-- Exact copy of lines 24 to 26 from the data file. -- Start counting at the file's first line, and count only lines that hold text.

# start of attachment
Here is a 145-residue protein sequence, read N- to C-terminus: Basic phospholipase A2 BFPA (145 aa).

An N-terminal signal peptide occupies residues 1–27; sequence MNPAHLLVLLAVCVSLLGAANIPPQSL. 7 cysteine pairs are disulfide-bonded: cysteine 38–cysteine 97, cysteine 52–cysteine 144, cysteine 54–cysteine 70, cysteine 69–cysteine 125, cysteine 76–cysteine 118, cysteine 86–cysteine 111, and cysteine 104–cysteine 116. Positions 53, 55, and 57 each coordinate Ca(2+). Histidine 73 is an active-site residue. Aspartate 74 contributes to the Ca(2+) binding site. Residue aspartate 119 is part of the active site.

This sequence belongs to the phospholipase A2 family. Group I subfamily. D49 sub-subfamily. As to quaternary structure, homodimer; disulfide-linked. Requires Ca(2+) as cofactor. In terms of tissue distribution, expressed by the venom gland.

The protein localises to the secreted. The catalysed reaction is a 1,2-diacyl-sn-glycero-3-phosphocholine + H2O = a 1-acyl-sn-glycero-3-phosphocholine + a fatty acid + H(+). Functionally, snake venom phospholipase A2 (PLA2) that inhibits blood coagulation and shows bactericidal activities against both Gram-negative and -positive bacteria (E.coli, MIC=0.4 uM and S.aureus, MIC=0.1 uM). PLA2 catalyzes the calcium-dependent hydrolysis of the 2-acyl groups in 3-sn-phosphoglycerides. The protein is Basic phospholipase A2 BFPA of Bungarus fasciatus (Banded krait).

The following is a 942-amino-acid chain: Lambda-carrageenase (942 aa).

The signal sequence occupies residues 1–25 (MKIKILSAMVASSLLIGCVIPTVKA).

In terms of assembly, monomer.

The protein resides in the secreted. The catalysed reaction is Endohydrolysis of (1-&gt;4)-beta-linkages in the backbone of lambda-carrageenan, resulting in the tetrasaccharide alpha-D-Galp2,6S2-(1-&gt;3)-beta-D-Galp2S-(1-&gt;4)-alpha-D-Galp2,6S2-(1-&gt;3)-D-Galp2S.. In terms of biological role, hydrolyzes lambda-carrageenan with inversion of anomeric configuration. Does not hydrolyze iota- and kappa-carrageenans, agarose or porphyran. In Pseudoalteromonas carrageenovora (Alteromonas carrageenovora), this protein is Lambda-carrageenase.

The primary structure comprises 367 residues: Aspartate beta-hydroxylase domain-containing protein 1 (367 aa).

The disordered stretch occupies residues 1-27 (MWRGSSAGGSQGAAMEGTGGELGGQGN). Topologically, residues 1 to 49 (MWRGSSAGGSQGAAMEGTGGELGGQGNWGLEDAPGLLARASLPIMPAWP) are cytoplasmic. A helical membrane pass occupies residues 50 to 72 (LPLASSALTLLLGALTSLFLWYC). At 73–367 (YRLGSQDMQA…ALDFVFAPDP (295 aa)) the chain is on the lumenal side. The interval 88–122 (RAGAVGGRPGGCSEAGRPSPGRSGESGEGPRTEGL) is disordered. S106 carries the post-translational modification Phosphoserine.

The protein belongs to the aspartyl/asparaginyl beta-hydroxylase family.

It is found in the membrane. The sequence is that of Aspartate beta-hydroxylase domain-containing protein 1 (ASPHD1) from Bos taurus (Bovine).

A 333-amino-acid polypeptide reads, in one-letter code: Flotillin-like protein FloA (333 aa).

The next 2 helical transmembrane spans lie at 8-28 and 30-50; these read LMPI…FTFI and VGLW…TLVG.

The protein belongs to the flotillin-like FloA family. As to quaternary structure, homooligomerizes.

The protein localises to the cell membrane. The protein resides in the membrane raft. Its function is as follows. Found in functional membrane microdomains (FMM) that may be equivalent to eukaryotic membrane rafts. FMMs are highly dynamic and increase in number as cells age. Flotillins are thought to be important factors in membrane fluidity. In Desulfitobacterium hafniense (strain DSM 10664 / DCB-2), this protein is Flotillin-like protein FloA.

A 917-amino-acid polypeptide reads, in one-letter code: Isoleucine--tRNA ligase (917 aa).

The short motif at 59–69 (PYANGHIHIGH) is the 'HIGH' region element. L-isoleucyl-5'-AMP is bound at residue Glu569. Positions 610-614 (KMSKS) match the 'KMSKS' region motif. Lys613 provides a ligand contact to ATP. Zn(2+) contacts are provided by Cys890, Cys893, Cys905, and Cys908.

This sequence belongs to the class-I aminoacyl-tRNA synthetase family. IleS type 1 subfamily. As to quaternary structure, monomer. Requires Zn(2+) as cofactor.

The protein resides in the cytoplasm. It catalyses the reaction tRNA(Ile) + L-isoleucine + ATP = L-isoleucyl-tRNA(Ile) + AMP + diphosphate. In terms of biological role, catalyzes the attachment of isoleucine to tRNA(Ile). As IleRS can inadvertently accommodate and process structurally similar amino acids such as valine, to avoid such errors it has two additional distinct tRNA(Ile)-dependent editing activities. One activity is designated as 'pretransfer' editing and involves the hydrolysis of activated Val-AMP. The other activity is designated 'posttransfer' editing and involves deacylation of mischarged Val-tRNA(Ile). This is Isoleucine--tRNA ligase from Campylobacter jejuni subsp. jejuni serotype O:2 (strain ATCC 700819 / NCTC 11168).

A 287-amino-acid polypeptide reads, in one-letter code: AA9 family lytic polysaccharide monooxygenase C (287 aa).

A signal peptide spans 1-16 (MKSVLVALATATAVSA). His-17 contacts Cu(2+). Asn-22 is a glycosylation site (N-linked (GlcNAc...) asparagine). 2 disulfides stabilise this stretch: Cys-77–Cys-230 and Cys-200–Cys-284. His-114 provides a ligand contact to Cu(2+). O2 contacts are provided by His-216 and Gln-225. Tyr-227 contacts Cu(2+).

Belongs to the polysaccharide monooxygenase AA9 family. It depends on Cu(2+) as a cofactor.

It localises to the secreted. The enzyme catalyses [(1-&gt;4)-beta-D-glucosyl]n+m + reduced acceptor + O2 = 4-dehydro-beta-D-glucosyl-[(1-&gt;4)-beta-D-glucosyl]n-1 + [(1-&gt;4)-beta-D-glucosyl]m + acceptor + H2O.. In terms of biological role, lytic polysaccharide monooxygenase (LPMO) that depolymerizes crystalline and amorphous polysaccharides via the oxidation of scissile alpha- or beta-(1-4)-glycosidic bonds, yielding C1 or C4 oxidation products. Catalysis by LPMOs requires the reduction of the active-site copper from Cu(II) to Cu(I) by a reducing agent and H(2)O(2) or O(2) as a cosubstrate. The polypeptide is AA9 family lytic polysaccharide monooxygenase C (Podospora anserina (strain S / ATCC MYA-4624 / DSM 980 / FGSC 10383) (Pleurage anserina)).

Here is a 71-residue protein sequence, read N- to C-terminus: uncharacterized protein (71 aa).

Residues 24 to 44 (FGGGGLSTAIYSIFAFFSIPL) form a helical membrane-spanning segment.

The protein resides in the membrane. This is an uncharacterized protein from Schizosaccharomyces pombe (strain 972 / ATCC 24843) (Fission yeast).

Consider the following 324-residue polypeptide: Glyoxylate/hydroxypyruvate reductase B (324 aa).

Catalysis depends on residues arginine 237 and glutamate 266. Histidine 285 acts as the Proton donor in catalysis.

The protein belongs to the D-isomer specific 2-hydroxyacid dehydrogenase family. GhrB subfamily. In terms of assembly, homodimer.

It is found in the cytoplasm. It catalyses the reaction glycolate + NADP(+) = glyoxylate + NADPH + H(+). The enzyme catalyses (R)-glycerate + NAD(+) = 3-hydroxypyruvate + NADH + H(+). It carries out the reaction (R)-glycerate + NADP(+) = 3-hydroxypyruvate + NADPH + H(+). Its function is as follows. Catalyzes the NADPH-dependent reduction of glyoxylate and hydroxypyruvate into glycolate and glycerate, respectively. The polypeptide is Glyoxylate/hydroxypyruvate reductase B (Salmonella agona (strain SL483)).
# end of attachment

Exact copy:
It localises to the secreted. The enzyme catalyses [(1-&gt;4)-beta-D-glucosyl]n+m + reduced acceptor + O2 = 4-dehydro-beta-D-glucosyl-[(1-&gt;4)-beta-D-glucosyl]n-1 + [(1-&gt;4)-beta-D-glucosyl]m + acceptor + H2O.. In terms of biological role, lytic polysaccharide monooxygenase (LPMO) that depolymerizes crystalline and amorphous polysaccharides via the oxidation of scissile alpha- or beta-(1-4)-glycosidic bonds, yielding C1 or C4 oxidation products. Catalysis by LPMOs requires the reduction of the active-site copper from Cu(II) to Cu(I) by a reducing agent and H(2)O(2) or O(2) as a cosubstrate. The polypeptide is AA9 family lytic polysaccharide monooxygenase C (Podospora anserina (strain S / ATCC MYA-4624 / DSM 980 / FGSC 10383) (Pleurage anserina)).

Here is a 71-residue protein sequence, read N- to C-terminus: uncharacterized protein (71 aa).

Residues 24 to 44 (FGGGGLSTAIYSIFAFFSIPL) form a helical membrane-spanning segment.